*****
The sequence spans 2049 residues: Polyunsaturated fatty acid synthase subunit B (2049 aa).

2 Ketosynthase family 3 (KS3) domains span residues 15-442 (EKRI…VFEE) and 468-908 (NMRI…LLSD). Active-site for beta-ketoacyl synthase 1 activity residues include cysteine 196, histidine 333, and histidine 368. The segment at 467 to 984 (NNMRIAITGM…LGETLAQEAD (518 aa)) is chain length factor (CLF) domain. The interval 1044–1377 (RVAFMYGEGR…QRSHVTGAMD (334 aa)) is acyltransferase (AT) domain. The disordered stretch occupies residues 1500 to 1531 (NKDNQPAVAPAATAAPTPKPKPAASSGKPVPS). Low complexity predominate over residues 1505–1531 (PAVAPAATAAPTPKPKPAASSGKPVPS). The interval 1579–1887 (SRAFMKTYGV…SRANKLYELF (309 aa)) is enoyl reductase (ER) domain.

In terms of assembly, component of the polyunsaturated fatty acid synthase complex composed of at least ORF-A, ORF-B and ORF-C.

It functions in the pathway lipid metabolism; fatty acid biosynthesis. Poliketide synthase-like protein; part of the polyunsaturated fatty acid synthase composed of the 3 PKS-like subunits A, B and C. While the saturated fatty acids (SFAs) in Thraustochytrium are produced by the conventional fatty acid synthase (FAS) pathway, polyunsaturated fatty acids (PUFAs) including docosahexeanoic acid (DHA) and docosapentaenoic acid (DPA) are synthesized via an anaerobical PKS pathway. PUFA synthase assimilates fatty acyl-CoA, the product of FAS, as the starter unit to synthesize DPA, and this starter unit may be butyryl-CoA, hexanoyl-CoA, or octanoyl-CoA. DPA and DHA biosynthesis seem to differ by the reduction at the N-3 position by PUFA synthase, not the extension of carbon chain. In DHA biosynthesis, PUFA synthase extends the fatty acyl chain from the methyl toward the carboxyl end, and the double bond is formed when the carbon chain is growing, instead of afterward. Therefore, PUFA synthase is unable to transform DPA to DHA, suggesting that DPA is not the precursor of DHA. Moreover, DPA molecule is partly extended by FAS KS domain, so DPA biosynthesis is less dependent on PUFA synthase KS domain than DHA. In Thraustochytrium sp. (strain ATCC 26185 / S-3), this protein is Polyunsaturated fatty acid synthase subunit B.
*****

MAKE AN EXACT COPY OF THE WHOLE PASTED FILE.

The sequence spans 2049 residues: Polyunsaturated fatty acid synthase subunit B (2049 aa).

2 Ketosynthase family 3 (KS3) domains span residues 15-442 (EKRI…VFEE) and 468-908 (NMRI…LLSD). Active-site for beta-ketoacyl synthase 1 activity residues include cysteine 196, histidine 333, and histidine 368. The segment at 467 to 984 (NNMRIAITGM…LGETLAQEAD (518 aa)) is chain length factor (CLF) domain. The interval 1044–1377 (RVAFMYGEGR…QRSHVTGAMD (334 aa)) is acyltransferase (AT) domain. The disordered stretch occupies residues 1500 to 1531 (NKDNQPAVAPAATAAPTPKPKPAASSGKPVPS). Low complexity predominate over residues 1505–1531 (PAVAPAATAAPTPKPKPAASSGKPVPS). The interval 1579–1887 (SRAFMKTYGV…SRANKLYELF (309 aa)) is enoyl reductase (ER) domain.

In terms of assembly, component of the polyunsaturated fatty acid synthase complex composed of at least ORF-A, ORF-B and ORF-C.

It functions in the pathway lipid metabolism; fatty acid biosynthesis. Poliketide synthase-like protein; part of the polyunsaturated fatty acid synthase composed of the 3 PKS-like subunits A, B and C. While the saturated fatty acids (SFAs) in Thraustochytrium are produced by the conventional fatty acid synthase (FAS) pathway, polyunsaturated fatty acids (PUFAs) including docosahexeanoic acid (DHA) and docosapentaenoic acid (DPA) are synthesized via an anaerobical PKS pathway. PUFA synthase assimilates fatty acyl-CoA, the product of FAS, as the starter unit to synthesize DPA, and this starter unit may be butyryl-CoA, hexanoyl-CoA, or octanoyl-CoA. DPA and DHA biosynthesis seem to differ by the reduction at the N-3 position by PUFA synthase, not the extension of carbon chain. In DHA biosynthesis, PUFA synthase extends the fatty acyl chain from the methyl toward the carboxyl end, and the double bond is formed when the carbon chain is growing, instead of afterward. Therefore, PUFA synthase is unable to transform DPA to DHA, suggesting that DPA is not the precursor of DHA. Moreover, DPA molecule is partly extended by FAS KS domain, so DPA biosynthesis is less dependent on PUFA synthase KS domain than DHA. In Thraustochytrium sp. (strain ATCC 26185 / S-3), this protein is Polyunsaturated fatty acid synthase subunit B.